Regarding Petitioner's declaration, Respondent objects that the April 27 R&R relied on it "in support of [the] finding that a motion for new trial may have been granted on the basis of the discovery of new evidence." (Objections at 3). However, a review of the relevant paragraph in the April 27 R&R reveals that this is merely an alternative finding: "to the extent that counsel's lack of diligence would have rendered a new trial motion futile, thereby undermining prejudice from counsel's failure to make the motion, Petitioner's argument for prejudice based on counsel's failure to investigate is strengthened." (April 27 R&R at 51). Thus, the finding of prejudice would stand even without reliance on Petitioner's declaration.*fn1
Petitioner's remaining objections are similarly meritless. The Court already considered and rejected Respondent's relevance objection to the testimony of Brian McCracken. (See Objections at 8 (objecting to McCracken testimony as irrelevant); Objections to July 13 R&R at 6-8 (same); Order Adopting July 13 R&R at 1). Petitioner's objection to the admission of attorney Consiglio's disciplinary records also fails for the reasons set out in the April 27 R&R. (See April 27 R&R at 56-57 & n.21).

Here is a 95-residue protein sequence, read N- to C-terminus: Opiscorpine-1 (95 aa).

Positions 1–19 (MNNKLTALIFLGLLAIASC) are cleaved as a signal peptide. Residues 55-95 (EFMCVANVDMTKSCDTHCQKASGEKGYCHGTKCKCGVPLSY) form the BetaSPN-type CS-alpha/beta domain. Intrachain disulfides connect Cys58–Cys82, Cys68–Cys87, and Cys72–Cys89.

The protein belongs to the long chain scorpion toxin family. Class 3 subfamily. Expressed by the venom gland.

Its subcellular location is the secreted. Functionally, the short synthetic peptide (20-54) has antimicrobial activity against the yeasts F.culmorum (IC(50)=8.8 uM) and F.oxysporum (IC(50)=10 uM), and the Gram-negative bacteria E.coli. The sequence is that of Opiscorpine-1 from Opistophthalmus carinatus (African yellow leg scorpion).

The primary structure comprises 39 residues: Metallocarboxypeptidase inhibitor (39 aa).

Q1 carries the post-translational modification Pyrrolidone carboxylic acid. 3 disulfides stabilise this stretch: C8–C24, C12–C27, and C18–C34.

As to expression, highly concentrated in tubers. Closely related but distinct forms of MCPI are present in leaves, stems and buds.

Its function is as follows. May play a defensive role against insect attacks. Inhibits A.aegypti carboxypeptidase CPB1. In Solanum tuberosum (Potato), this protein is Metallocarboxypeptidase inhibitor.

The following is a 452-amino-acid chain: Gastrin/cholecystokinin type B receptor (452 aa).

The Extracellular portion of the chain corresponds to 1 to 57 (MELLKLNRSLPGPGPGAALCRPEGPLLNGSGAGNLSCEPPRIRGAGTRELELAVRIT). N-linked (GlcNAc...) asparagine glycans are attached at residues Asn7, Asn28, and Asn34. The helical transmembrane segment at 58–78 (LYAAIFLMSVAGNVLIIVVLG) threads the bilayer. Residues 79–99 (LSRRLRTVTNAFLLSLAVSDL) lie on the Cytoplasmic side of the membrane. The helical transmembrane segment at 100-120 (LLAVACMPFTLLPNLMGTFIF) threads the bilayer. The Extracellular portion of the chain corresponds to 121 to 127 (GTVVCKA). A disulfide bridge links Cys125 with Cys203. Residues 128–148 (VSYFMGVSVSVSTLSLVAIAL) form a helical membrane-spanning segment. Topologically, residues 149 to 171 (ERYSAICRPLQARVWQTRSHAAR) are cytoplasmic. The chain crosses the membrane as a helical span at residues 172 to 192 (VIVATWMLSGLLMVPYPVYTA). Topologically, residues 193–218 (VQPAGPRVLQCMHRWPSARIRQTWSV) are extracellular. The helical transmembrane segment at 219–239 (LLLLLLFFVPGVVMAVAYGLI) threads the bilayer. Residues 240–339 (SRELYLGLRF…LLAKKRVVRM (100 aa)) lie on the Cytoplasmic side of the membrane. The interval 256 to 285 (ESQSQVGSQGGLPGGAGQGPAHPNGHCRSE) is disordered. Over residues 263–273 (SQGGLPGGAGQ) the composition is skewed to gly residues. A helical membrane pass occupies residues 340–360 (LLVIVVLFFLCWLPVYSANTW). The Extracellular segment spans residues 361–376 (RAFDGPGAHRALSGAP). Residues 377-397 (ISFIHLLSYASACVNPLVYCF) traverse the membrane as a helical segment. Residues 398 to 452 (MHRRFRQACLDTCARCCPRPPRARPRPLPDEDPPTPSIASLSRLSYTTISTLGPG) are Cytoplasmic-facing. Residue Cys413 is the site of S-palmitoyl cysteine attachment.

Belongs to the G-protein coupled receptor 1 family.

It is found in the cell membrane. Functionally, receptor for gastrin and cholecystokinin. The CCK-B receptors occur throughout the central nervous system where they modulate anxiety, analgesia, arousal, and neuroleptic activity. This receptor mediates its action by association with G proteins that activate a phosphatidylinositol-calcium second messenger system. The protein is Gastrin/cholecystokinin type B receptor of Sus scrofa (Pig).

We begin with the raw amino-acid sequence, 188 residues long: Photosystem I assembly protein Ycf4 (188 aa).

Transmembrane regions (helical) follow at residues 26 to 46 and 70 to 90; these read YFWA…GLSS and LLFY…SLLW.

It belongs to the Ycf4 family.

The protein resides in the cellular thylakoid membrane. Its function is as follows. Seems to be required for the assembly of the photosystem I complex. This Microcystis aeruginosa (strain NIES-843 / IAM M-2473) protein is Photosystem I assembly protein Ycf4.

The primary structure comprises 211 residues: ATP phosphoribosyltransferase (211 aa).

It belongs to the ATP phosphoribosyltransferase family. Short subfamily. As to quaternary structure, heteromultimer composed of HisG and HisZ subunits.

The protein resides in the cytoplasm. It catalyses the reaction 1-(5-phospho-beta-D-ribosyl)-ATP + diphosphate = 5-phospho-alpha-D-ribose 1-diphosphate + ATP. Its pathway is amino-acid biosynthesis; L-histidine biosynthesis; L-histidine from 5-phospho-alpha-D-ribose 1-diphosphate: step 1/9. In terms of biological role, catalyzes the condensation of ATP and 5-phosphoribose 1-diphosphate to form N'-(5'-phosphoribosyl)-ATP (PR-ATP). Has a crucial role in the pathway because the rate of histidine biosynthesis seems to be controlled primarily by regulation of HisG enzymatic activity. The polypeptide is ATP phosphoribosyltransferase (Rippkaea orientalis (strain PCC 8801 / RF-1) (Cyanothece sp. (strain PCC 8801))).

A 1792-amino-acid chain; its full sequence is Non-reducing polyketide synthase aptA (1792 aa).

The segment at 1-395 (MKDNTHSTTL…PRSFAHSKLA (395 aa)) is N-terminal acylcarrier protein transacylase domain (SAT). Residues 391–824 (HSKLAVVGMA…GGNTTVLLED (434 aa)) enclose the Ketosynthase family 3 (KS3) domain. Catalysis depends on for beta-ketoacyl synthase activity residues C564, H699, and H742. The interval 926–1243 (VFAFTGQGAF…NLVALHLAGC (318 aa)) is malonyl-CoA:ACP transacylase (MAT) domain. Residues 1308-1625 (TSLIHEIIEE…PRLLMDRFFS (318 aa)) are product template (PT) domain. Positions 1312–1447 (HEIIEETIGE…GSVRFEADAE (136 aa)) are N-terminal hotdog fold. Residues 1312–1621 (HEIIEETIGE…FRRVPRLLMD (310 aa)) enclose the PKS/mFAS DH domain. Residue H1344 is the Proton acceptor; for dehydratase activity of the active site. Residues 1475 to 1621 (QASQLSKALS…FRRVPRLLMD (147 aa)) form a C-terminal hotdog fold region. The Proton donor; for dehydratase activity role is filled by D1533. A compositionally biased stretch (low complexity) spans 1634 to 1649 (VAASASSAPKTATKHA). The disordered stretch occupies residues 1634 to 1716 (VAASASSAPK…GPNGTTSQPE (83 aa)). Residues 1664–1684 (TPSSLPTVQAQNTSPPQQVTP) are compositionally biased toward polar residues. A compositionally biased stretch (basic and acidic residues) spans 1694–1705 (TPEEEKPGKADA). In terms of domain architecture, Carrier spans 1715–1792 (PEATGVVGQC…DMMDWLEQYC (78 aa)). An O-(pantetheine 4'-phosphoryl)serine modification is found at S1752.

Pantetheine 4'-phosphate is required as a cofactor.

Finally, the objection that the Magistrate Judge "failed to assess properly the likely impact of the new evidence on reasonable jurors" (Objections at 8), is belied by the record. The July 13 R&R clearly states that, given the evidence "'it surely cannot be said that a juror, conscientiously following the judge's instructions requiring proof beyond a reasonable doubt, would vote to convict.'" (July 13 R&R at 36 (quoting Schlup, 513 U.S. at 331); see also July 13 R&R at 42 ("This appears to be one of the extraordinary cases where the petitioner asserts his innocence and establishes that the court cannot have confidence in the contrary finding of guilt." (internal quotation marks omitted)). The April 27 R&R makes a similar finding. (See April 27 R&R at 44-45). To the extent that Respondent merely disagrees with that finding, the Court has already considered and rejected such objections. (See Objections to July 13 R&R at 8-11; Order Adopting July 13 R&R at 1).
1. The First Amended Petition is GRANTED in its entirety.
2. The action is remanded for a new trial within ninety (90) days of this decision, plus any additional delay authorized under state law. If the State elects not to pursue a retrial, Petitioner shall be released from custody within ninety (90) days of the date the Judgment herein becomes final. Respondent shall either release Petitioner from custody or retry him within ninety days of the date of this Order.
3. The Clerk shall serve copies of this Order and the Judgment herein by United States mail on counsel for ...